Listen to the lyrics, it could be sung by Belle in Beauty and the Beast.
Mahler said of his music that whoever listened to it intelligently would hear his life story. Revealing the deepest parts of yourself in art is not necessarily a great idea - all you have to do is read any number of personal essays in magazines these days to see that the insights you get are not necessarily that great. What makes it great is the self-awareness and imagination to keep it entertaining.
I walked across the fields this morning;dew still hung on every blade of grass.The merry finch spoke to me:"Hey! Isn't it? Good morning! Isn't it?You! Isn't it becoming a fine world?Chirp! Chirp! Fair and sharp!How the world delights me!"
Richard Strauss would dramatize ideas in music, and the results, while mindboggling, has a definite way of turning philosophical concepts into something kitschy. The ideas in Mahler come from everywhere, the deepest philosophy is most certainly there in Mahler, but he would just as soon take it from the cheapest popular music. Music in Mahler is the truest liberal democracy that any musician has yet come up with. For many highbrow composers, perhaps most, music is an aristocratic dictatorship in which everything is highbrow. In most popular music, it's populist democracy, and while a lot of it is extremely impressive, let's face it, 99% of creative musicians working in other genres don't . Don't think I'm being any less condescending to classical music - 95% of composers don't either, and the average classical instrumentalist makes most jazz or rock musicians seem like Einstein.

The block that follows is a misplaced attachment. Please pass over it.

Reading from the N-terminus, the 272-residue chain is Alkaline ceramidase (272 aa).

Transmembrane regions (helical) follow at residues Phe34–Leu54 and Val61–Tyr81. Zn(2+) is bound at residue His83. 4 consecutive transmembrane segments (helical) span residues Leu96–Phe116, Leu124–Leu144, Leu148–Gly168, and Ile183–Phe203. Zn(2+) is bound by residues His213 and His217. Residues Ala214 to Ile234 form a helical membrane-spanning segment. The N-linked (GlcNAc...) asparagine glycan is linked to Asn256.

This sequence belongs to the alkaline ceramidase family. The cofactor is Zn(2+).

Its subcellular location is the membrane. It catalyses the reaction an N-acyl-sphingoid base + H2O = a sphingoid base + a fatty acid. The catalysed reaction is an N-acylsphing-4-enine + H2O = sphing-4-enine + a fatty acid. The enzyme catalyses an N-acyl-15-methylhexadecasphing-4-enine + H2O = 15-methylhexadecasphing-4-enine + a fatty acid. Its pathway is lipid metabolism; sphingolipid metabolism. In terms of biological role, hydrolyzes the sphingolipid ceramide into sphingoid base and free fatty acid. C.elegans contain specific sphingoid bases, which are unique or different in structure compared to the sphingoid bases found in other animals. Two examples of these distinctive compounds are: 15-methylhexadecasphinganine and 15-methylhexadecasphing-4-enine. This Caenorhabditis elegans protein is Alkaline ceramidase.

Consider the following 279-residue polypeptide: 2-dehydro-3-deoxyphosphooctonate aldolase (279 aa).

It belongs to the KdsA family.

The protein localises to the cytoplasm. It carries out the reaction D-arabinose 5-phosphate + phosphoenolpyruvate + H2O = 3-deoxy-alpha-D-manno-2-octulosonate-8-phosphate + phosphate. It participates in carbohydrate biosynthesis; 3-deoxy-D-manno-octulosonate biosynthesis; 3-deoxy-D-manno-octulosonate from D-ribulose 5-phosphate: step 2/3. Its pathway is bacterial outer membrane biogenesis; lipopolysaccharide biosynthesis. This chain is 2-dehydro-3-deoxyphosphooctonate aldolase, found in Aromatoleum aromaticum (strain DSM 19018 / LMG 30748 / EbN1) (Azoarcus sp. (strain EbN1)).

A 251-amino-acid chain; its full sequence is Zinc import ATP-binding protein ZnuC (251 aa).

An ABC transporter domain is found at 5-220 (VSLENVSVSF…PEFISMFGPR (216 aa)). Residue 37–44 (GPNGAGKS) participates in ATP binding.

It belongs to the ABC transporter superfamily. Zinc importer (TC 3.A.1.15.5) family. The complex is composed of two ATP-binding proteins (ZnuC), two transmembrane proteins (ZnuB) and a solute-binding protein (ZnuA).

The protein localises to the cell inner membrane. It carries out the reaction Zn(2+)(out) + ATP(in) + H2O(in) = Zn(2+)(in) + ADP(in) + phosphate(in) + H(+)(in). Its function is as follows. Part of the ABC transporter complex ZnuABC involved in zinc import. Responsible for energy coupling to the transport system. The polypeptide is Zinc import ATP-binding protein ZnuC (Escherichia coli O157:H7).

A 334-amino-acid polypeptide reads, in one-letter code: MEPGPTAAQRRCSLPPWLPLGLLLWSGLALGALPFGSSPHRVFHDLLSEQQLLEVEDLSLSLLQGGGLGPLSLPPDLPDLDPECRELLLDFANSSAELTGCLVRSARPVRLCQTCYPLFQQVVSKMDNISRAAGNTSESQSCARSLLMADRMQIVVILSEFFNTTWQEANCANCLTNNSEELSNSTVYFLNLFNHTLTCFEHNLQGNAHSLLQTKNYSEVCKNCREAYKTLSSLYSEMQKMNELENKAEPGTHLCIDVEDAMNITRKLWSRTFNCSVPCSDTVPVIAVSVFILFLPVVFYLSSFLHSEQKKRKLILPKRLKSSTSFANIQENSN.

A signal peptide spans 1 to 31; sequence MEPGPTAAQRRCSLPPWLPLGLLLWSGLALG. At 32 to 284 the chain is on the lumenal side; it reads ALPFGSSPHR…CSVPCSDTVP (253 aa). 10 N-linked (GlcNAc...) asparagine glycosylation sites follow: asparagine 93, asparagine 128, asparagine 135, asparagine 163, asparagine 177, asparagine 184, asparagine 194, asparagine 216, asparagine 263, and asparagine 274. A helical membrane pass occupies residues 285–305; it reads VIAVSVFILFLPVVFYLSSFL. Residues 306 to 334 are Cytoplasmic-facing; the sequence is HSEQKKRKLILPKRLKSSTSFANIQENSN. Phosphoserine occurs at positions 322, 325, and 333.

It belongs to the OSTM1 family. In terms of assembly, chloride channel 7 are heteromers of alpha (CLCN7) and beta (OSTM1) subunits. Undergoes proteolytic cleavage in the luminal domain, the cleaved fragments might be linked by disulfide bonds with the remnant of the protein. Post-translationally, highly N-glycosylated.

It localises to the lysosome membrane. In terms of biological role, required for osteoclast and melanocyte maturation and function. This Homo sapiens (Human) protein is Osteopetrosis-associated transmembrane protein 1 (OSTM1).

But Mahler was one composer, ever, who almost always took the highest musical genre to its highest aspirations, and he did it because he realized that in order to be a highbrow, you need to stand on the shoulders of lowbrow art. We are emphatically not here to serve music, music is here to serve us. Other human beings, not ideas, must be the priority of our lives, because whenever ideas become more important than human beings, humans become trivial enough to be sacrificed to an idea.